The owners of Twelve25, after being rebuffed in court in a federal lawsuit that claimed the city was discriminating against the bar because it was owned by blacks, may roll the dice in a local court.
City Attorney Scott Holmes said that some gastropubs, had morphed from restaurants to, not just bars, but to “mega-bars,” with hundreds of patrons.
If such establishments had a lounge license it would harder, if not impossible, to pack under age drinkers into their venues.
Sec. 3-41 of Tuscaloosa‘s municipal code states:
It shall be unlawful for any person to be in, on, or upon the licensed premises of any establishment licensed by the alcoholic beverage control board of the state as a lounge retail liquor licensee, in violation of any state law regulating the age of persons allowed on such premises.
Of course under age patrons might succeed in entering a lounge by using a fake ID. Having an establishment classified as a “gastropub,” where food service is offered until morphing into a bar, was a good workaround.
Tuscaloosa Police Department‘s Chief Brent Blankley at the January 17th, 2023, Tuscaloosa Pre-Council meeting said, “I’d like to remind the Council that gastropubs have had issues–that they have been turning into full-fledged bars.”
On February 28, 2023, the City Council amended the city code Sec. 7-33 – Revocation of license or privilege to obtain a license. If a business application “contains false or misleading information or an omission of a material fact,” then its license can be revoked. A proposal for a gastropub, for example, might not accurately depict the intended operation of the business in a way that is more like a lounge than a gastropub.
The ordinance would restrict a gastropub’s occupancy limit. Twelve25‘s practice of removing tables and chairs after food service ended had allowed hundreds of people to be packed in like sardines.
Lawyers for Twelve25 actually said that 287 “patrons” were contractually allowed.
Twelve25 began as a sports bar that Mayor Walt Maddox once praised as offering the “three things I love in life: beer, food and sports.” On an A-Day weekend in 2021 when Nle Choppa, a rap artist from Tennessee, appeared mayhem broke out.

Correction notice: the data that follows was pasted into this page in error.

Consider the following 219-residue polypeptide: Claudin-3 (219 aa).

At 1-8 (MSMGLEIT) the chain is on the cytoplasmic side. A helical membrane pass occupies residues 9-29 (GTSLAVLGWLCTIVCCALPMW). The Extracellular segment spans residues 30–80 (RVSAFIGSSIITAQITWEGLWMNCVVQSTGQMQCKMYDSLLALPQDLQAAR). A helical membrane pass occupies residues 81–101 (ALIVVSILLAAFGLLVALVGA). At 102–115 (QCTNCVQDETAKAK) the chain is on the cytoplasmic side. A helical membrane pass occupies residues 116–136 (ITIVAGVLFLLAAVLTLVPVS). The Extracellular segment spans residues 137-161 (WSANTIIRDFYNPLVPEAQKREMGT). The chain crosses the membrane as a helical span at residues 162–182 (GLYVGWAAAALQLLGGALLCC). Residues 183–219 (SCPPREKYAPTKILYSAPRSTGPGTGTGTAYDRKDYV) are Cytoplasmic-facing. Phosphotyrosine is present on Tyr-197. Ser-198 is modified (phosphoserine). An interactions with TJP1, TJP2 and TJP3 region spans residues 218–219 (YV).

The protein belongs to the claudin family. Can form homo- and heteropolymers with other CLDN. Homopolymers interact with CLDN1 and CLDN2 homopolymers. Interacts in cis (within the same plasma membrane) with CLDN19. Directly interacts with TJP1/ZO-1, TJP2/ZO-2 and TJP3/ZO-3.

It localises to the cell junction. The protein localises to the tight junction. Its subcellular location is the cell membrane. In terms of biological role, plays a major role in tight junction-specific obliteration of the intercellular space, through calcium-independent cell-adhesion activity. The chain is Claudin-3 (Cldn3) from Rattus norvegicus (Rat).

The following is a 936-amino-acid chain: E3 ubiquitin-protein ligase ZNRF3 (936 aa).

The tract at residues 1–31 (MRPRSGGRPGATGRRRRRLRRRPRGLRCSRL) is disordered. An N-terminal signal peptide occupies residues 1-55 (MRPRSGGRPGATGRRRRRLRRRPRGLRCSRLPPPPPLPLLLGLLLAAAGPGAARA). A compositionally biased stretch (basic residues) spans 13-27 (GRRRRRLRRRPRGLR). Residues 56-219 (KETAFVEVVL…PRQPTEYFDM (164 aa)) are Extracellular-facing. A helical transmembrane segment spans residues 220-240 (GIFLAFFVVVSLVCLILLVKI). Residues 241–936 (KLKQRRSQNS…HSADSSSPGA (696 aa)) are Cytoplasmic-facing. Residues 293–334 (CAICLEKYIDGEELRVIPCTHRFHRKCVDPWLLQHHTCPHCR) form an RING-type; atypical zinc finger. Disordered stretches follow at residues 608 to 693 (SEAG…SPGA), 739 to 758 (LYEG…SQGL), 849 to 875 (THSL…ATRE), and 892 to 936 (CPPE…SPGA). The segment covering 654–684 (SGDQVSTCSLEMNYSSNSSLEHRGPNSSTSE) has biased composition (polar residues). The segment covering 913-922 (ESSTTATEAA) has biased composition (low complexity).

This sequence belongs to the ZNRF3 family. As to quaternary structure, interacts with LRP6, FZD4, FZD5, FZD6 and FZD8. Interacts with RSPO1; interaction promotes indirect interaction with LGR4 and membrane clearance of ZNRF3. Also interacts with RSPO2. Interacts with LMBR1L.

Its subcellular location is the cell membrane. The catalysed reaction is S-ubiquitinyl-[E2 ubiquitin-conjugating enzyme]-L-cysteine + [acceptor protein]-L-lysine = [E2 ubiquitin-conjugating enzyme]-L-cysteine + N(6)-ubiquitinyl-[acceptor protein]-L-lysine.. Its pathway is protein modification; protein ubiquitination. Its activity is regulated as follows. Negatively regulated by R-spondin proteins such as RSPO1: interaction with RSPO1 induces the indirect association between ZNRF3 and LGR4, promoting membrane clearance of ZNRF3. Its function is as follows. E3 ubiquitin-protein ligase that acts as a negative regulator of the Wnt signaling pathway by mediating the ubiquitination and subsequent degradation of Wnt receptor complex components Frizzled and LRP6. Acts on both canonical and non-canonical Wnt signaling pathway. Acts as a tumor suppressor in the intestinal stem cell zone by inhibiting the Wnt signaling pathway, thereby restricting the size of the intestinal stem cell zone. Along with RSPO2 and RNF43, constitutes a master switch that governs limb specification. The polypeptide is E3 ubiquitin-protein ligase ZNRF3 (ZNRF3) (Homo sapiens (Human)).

Emily Enfinger reported on the A-Day game weekend incidents in the Tuscaloosa News:
Tuscaloosa police responded to a total of 271 calls for service on the day of the A-Day game, the 24-hour period from early Saturday morning through early Sunday morning.
Several incidents that occurred overnight resulted in multiple arrests and six weapons, including an AK-47, being confiscated by police, according to a Tuscaloosa police news release.
Lee Busby, the Council member for the District Twelve25 is in, once asked, “How many casualties” will be city be “willing to endure” as a result of making it so easy for people to consume alcohol?
Twelve25 was once publicized as a Mecca for University of Alabama students. The Crimson White‘s Grace Schepis wrote in 2020:
Twelve25 will be home to three distinct internal sections: a main VIP section to the left, a central restaurant area and a traditional bar layout to the right. With maximum flexibility as the main goal, Jarrett hopes for the possibility to entertain simultaneous events in each section of the bar.
T-Town‘s Mayor Walt Maddox, said this about gastropubs, “You have a lot of places in Tuscaloosa that masquerade as a restaurant, but they’re really a bar.”
Has Twelve25 become a pariah in T-Town? Is it the victim of racist Tuscaloosa city leaders, as the attorneys for Twelve25 assert? Or is it a just good idea that went bad?
3 thoughts on “Twelve/25 — Just A Sports Bar?”
Tuscaloosa Thread ‘s Dre Day wrote: “[Bar owner] Jarrett mentioned Tuscaloosa’s Mayor Walt Maddox and the council, who were named individually in the lawsuit.
“‘They’re ok with our athletes playing football, scoring touchdowns. They’re ok with our athletes shooting ball, making dunks, shooting threes but they do not want our African Americans on the Strip.'”
The owners of Twelve/25 have refiled a lawsuit that contends that the Mayor and City Council members are racist, according to a report in the Tuscaloosa Thread by Stephen Dethrage.
The Patch‘s Ryan Phillips posted a story on the evolving legal situation:
“Attorneys for the City of Tuscaloosa are now likely to file motions for the court to consider the validity in of Twelve25’s claims in an effort to dismiss the civil suit.”